General Authorities, General Conference, Monson, New Testament

Comments Off on We Can All Walk Where Jesus Walked

We need not visit the Holy Land to feel him close to us. We need not walk by the shores of Galilee or among the Judean hills to walk where Jesus walked.

In a very real sense, all can walk where Jesus walked when, with his words on our lips, his spirit in our hearts, and his teachings in our lives, we journey through mortality.

Then-Elder Thomas S. Monson
The Paths Jesus Walked“, Ensign, May 1974, 48

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September 14, 2016

Adversity, General Authorities, General Conference, Healing, Oaks

Comments Off on Oaks – To Heal Every Mortal Affliction

The scriptures contain many accounts of the Savior’s healing the heavy laden. He caused the blind to see; the deaf to hear; the palsied, withered, or maimed to be restored; lepers to be cleansed; and unclean spirits to be cast out. Often we read that the person healed of these physical ailments was “made whole” (see Matthew 14:36; 15:28; Mark 6:56; 10:52; Luke 17:19; John 5:9).

Jesus healed many from physical diseases, but He did not withhold healing from those who sought to be “made whole” from other ailments. Matthew writes that He healed every sickness and every disease among the people (see Matthew 4:23; 9:35). Great multitudes followed Him, and He “healed them all” (Matthew 12:15). Surely these healings included those whose sicknesses were emotional, mental, or spiritual. He healed them all.

In His early sermon in the synagogue, Jesus read aloud from this prophecy of Isaiah: “He hath anointed me to preach the gospel to the poor; he hath sent me to heal the brokenhearted, to preach deliverance to the captives, and recovering of sight to the blind, to set at liberty them that are bruised” (Luke 4:18). As Jesus declared that He was come to fulfill that prophecy, He expressly affirmed that He would heal those with physical ailments and He would also deliver the captive, liberate the bruised, and heal the brokenhearted.

. . . .

The Savior teaches that we will have tribulation in the world, but we should “be of good cheer” because He has “overcome the world” (John 16:33). His Atonement reaches and is powerful enough not only to pay the price for sin but also to heal every mortal affliction. The Book of Mormon teaches that “He shall go forth, suffering pains and afflictions and temptations of every kind; and this that the word might be fulfilled which saith he will take upon him the pains and the sicknesses of his people” (Alma 7:11; see also 2 Nephi 9:21).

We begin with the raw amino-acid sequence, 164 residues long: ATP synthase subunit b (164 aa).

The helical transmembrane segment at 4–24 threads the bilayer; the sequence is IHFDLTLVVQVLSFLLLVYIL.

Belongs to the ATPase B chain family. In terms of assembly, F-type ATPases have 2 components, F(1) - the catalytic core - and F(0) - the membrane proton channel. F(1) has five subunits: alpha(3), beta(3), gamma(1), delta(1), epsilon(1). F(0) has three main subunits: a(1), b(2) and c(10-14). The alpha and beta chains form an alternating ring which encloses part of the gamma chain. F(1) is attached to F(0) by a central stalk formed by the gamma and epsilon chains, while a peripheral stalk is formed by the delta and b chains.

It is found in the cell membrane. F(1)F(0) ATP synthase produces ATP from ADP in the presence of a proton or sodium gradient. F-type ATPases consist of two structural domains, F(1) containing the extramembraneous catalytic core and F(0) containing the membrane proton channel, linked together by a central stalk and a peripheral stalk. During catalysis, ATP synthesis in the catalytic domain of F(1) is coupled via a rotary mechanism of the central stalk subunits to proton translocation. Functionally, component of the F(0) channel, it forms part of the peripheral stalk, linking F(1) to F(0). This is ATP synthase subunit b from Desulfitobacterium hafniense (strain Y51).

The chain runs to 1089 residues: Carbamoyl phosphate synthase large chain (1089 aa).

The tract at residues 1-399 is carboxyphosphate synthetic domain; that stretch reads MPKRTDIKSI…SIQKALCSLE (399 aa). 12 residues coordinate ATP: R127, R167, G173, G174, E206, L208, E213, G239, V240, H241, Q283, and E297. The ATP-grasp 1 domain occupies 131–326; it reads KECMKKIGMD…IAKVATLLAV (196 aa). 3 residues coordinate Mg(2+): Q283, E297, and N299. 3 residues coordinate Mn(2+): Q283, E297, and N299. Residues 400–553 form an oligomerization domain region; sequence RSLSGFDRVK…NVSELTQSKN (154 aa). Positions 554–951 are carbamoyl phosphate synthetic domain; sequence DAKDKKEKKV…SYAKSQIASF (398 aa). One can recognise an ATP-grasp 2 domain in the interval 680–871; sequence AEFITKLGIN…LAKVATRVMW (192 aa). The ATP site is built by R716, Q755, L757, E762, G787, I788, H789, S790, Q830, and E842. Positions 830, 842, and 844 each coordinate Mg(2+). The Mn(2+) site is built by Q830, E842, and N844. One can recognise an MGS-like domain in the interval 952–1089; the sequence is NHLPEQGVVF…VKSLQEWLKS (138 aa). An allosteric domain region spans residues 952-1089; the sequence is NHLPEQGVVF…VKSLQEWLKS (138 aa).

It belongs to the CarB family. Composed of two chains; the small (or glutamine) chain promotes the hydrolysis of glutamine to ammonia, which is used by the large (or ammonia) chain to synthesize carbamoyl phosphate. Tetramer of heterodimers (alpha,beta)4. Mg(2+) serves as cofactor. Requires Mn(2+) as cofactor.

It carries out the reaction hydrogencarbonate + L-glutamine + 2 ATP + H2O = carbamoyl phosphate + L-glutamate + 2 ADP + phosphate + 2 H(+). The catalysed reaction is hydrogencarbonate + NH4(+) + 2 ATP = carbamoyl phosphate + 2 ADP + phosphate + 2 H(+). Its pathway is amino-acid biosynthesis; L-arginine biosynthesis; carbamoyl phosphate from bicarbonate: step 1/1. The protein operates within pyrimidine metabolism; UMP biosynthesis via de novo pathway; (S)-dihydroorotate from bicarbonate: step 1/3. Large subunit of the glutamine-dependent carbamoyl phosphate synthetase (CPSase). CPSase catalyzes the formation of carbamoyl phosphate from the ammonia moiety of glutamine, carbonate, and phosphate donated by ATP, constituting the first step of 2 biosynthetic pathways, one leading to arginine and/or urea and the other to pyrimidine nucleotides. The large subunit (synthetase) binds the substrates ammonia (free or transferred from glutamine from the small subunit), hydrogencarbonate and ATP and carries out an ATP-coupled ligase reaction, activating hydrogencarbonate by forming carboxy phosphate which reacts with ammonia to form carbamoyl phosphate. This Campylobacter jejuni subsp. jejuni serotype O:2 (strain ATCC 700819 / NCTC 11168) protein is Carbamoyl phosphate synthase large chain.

He knows of our anguish, and He is there for us. Like the good Samaritan in His parable, when He finds us wounded at the wayside, He binds up our wounds and cares for us (see Luke 10:34). Brothers and sisters, the healing power of His Atonement is for you, for us, for all.

. . . .

A woman whose marriage was threatened by her husband’s addiction to pornography wrote how she stood beside him for five pain-filled years until, as she said, “through the gift of our precious Savior’s glorious Atonement and what He taught me about forgiveness, [my husband] finally is free—and so am I.” As one who needed no cleansing from sin, but only sought a loved one’s deliverance from captivity, she wrote this advice:

“Commune with the Lord. … He is your best friend! He knows your pain because He has felt it for you already. He is ready to carry that burden. Trust Him enough to place it at His feet and allow Him to carry it for you. Then you can have your anguish replaced with His peace, in the very depths of your soul” (letter dated Apr. 18, 2005).

Elder Dallin H. Oaks

He Heals the Heavy Laden,” Ensign, Nov 2006, 6–9

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Exaltation will not be rare among faithful Latter-Day Saints.  The following is taken from Within Reach by Robert C. Millett (1995, Deseret Book, Salt Lake City).  For those who never experienced Elder Bruce R. McConkie, he was regarded by many, including his fellow Apostles, as a pre-eminent authority on Gospel Doctrine.  He was not one to minimize sin or gloss over shortcomings and was very capable at calling the errant to repentance, but he was profoundly optimistic about the ability of Christ’s Atonement to exalt His humble followers.

In the fall of 1976 I gathered with about four or five hundred other teachers from the Church Educational System for an evening with Elder Bruce R. McConkie. We met in a chapel at the institute of religion adjacent to the University of Utah in Salt Lake City. Because of our admiration and respect for his gospel scholarship, as well as the meaningful occasions we had enjoyed with him before, we came to the meeting prepared to be filled. We were not disappointed. He spoke for about half an hour on the implications of the recent reorganization of the First Quorum of the Seventy. He spoke of priesthood, keys, and succession. At that point, without warning, he invited questions from the group. Some of the questions related to our seminary course of study for the year, while others were about doctrinal matters in general. One question and the answer that followed changed my life; they affected the way I thereafter understood God, the plan of salvation, and how the gospel should be taught.

A young seminary teacher in the back of the chapel asked, in essence, “Elder McConkie, as you know, we are studying the New Testament in seminary this year. How do we keep our students from being discouraged (and how do we avoid discouragement ourselves) when we read in the scriptures that strait is the gate and narrow is the way that leads to life and few there be that find it?” I will never forget the way the answer came. Elder McConkie stood there at the pulpit and said, “You tell your students that far more of our Father’s children will be exalted than we think!”

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September 12, 2016

Enoch, Justification, Sanctification